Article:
Somali deaths mount, president downplays clashes (Somalia)
Sporadic shelling and gunfire shook Mogadishu on Friday, but Somali President Abdullahi Yusuf downplayed this week's violence which residents say has killed at least 30 people and wounded scores more
MOGADISHU, April 20 (Reuters) - Sporadic shelling and gunfire shook Mogadishu on Friday, but Somali President Abdullahi Yusuf downplayed this week's violence which residents say has killed at least 30 people and wounded scores more.
Bloodied patients screamed and doctors struggled to tend to scores of wounded crammed into Mogadishu's Madina Hospital after four days of clashes between troops and insurgents.
Soldiers blocked off roads to military bases after a suicide attacker blew himself up on Thursday at a former prison now used by the interim Somali government's Ethiopian military allies.
At least 21 people, mainly civilians, died in that blast and other fighting across the city on Thursday. Nine also died on Tuesday and Wednesday, though locals say the real death-toll -- including an unknown number of fighters -- must be higher.
Residents hardened by 16 years of lawlessness say violence is getting worse in Mogadishu, where Islamist insurgents and some disgruntled Hawiye clan fighters are battling government forces and Ethiopian soldiers. African Union peacekeepers have failed to stem the violence, and have also been targeted.
Adding to an exodus of 218,000 -- more than one fifth of the city's population -- since February, hundreds more people were fleeing by foot, donkey, cart and vehicle, witnesses said.
The United Nations has warned of a humanitarian catastrophe.
"I don't really share the opinion that the situation in Mogadishu or Somalia is getting more tense,"Yusuf told reporters. "Rather I would say the problem of Somalia is slowly but surely ending,"he added in Ethiopia's capital Addis Ababa where he was holding talks with Prime Minister Meles Zenawi.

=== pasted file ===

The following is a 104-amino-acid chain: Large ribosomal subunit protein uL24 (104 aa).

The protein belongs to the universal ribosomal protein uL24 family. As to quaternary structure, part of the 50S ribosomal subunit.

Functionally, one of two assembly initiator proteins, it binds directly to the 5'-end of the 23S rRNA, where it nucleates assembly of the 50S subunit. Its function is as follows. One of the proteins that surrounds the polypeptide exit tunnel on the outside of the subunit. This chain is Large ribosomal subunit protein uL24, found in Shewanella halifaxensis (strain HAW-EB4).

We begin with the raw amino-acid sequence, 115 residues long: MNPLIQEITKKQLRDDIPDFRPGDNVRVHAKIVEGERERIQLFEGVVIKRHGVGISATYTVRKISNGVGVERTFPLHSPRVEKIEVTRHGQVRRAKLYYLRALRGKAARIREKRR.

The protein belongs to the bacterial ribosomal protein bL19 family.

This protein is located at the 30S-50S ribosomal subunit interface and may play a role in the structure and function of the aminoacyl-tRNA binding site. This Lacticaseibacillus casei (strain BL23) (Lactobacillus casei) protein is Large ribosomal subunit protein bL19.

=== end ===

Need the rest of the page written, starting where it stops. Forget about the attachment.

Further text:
Mogadishu residents say the latest fighting, which also saw rockets fired on a crowded market on Thursday, is as bad as four days of battles that killed 1,000 people at the end of March.
A little known Islamist group, calling itself the Young Mujahideen Movement in Somalia, claimed responsibility for the suicide blast. It said it used chemicals in the attack, though it was not possible to verify the authenticity of the Internet statement which referred to a "martyrdom operation".
The United Nations estimates there are 3,000 anti-government combatants, including foreign fighters, in Somalia. The Security Council will in June consider sending peacekeepers.
Yusuf vowed to hunt down gunmen loyal to an Islamist movement defying his government's attempt to establish central rule for the first time since the 1991 fall of a dictator.
Ethiopia's state news agency said Yusuf and Meles, in talks, "underscored the need to intensify terrorist mopping up operations in Mogadishu".
Any military escalation is likely to send more families fleeing. Tens of thousands are living in the open.
Ethiopia dismissed on Friday comments by the U.N. humanitarian coordinator for Somalia that its troops and the Somali interim government were not helping with access for aid.
"(Eric) Laroche's statement shows a surprising lack of understanding of the situation in and around Mogadishu and the difficulties for relief operations caused by car bombs, land mines and random rocket attacks by extremists and terrorists,"spokesman Solomon Abebe said.
Oxfam urged Kenya to reopen its border to allow aid to cross and Somali asylum seekers to be screened.
"The approach of the rainy season makes the need for shelter material more pressing as families living under the trees are exposed to the scorching sun, heavy rains and the chilling nights,"the U.N. refugee agency UNHCR said. (Additional reporting by Farah Roble in Mogadishu, Guled Mohamed in Nairobi, Sami Aboudi in Dubai and Tsegaye Tadesse in Addis Ababa)
Von: 20.04.07 www.reliefweb.int by Sahal Abdulle